Elton’s John’s ‘Rocketman’ Taron Egerton shoots for the moon in role

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Taron Egerton plays Elton John in the biographical film “Rocketman.” He describes his favorite outfit from the movie and his musical inspiration.
Harrison Hill, USA TODAY

Taron Egerton stepped into a bold new life chapter as he climbed the famed Cannes Film Festival steps for the May 16 world premiere of “Rocketman,” standing shoulder to shoulder with Elton John, the internationally famous rock star he portrays onscreen.

The 29-year-old British actor has enjoyed an enviable career as the cheeky spy in the “Kingsman” franchise and dramatically transformed as ski jumper Eddie Edwards in “Eddie the Eagle.” 

But after “Rocketman” launches this weekend (in theaters nationwide Friday), Egerton will be known as the actor who shot for the moon in audacious style as the flamboyant rocker. The R-rated musical highlights John’s beloved songbook and glorious stage outfits, pulling no punches as it depicts the turmoil in the gay icon’s life.

It’s a high-stakes gamble, even after a rapturous standing ovation at Cannes and stellar reviews.

‘Rocketman’ first reactions: Elton John musical called ‘triumph,’ ‘fantastic’ in Cannes

Previously: ‘Rocketman’ Taron Egerton is ‘at peace’ as R-rated Elton John film lifts off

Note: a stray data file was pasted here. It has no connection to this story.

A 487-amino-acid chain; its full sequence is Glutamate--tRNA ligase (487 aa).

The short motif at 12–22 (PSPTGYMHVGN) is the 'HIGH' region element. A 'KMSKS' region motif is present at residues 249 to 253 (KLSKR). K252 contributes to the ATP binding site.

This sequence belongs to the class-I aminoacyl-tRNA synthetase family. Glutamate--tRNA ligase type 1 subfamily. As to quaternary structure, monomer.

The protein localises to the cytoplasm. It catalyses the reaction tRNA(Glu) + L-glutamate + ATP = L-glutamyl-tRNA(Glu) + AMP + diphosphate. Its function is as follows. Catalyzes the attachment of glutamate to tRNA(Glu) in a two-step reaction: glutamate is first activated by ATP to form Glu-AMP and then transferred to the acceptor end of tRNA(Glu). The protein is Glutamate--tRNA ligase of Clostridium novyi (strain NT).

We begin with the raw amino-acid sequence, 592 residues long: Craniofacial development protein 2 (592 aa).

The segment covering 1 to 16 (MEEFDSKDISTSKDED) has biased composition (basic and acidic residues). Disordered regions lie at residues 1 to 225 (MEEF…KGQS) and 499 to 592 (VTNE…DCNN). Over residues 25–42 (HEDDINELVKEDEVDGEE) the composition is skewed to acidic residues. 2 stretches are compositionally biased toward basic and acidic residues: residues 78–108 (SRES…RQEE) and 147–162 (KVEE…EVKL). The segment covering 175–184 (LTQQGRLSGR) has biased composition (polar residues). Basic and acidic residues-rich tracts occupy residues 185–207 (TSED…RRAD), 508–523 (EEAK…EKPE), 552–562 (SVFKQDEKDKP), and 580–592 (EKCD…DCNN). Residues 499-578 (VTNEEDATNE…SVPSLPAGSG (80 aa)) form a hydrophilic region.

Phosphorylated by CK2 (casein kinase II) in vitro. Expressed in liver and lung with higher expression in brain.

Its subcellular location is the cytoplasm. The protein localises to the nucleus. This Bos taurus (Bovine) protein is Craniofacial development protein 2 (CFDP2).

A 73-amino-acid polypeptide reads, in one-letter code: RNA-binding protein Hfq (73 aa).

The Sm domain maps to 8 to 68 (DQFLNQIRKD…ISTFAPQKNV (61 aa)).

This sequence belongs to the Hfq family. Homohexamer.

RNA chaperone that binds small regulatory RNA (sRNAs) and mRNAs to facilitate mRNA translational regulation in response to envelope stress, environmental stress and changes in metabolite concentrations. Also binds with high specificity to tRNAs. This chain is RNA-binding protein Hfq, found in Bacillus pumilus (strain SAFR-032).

“It feels like a crossroads. It could be a big moment in my career, which is exciting, but also scary. Because if it’s not a big moment, there’s a fear that I’ve failed,” Egerton says, speaking by phone from France, still audibly buoyant two days after the premiere. “There are many versions of how the next couple of weeks go. And the week after that.”

“It’s a high pressure but exhilarating time,” he says. “But I wouldn’t have this any other way. It’s a fantastic ride to be on.”

The journey started with music-mad Egerton’s devout love of John’s music growing up in Wales. As a 17-year-old aspiring drama student, he found inspiration performing John’s “Your Song” for his successful audition to the prestigious Royal Academy of Dramatic Art in London. He tapped into the well again when he stole the 2016 animated musical “Sing” as a soulful gorilla singing John’s “I’m Still Standing.”

“The universe has tied us together in a way, really,” says Egerton of his cosmic connection to John.

Their paths first met up when John, now 72, shot a cameo for 2017’s “Kingsman: The Golden Circle.” The real-life rocket man met Egerton while the actor was shooting a wedding scene, and they immediately hit it off.

“He was lovely. He made me blush a bit and was quite cheeky, telling me, ‘If I was five years younger, it would be me that you were marrying now,’ ” Egerton recalls.

When “Kingsman” was completed, director Matthew Vaughn signed on to produce the long-gestating Elton John biopic along with John and husband, David Furnish, which had Tom Hardy attached to star. But Vaughn pushed for his musically talented “Kingsman” star to take on the part. 

Egerton recorded audition versions of John classics “Your Song” and “Don’t Let The Sun Go Down On Me” for Paramount and earned the role.

John and Furnish not only approved the casting but embraced it, inviting Egerton and his girlfriend, Emily Thomas, to their Windsor estate as frequent guests. They granted the actor access to the diaries John kept from 1970 to 1976, his days of early stardom depicted onscreen.